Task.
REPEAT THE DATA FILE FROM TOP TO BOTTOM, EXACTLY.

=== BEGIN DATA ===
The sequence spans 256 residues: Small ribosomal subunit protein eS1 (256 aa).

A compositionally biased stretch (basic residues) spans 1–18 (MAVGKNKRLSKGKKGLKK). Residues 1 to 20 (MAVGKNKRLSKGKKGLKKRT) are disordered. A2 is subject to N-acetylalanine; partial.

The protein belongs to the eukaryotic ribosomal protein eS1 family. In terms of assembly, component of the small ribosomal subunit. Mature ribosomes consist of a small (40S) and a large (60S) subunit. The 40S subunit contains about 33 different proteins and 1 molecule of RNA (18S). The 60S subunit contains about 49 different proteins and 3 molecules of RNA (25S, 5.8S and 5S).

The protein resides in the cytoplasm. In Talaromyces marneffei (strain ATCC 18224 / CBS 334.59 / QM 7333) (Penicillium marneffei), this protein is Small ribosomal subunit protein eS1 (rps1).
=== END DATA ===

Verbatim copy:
The sequence spans 256 residues: Small ribosomal subunit protein eS1 (256 aa).

A compositionally biased stretch (basic residues) spans 1–18 (MAVGKNKRLSKGKKGLKK). Residues 1 to 20 (MAVGKNKRLSKGKKGLKKRT) are disordered. A2 is subject to N-acetylalanine; partial.

The protein belongs to the eukaryotic ribosomal protein eS1 family. In terms of assembly, component of the small ribosomal subunit. Mature ribosomes consist of a small (40S) and a large (60S) subunit. The 40S subunit contains about 33 different proteins and 1 molecule of RNA (18S). The 60S subunit contains about 49 different proteins and 3 molecules of RNA (25S, 5.8S and 5S).

The protein resides in the cytoplasm. In Talaromyces marneffei (strain ATCC 18224 / CBS 334.59 / QM 7333) (Penicillium marneffei), this protein is Small ribosomal subunit protein eS1 (rps1).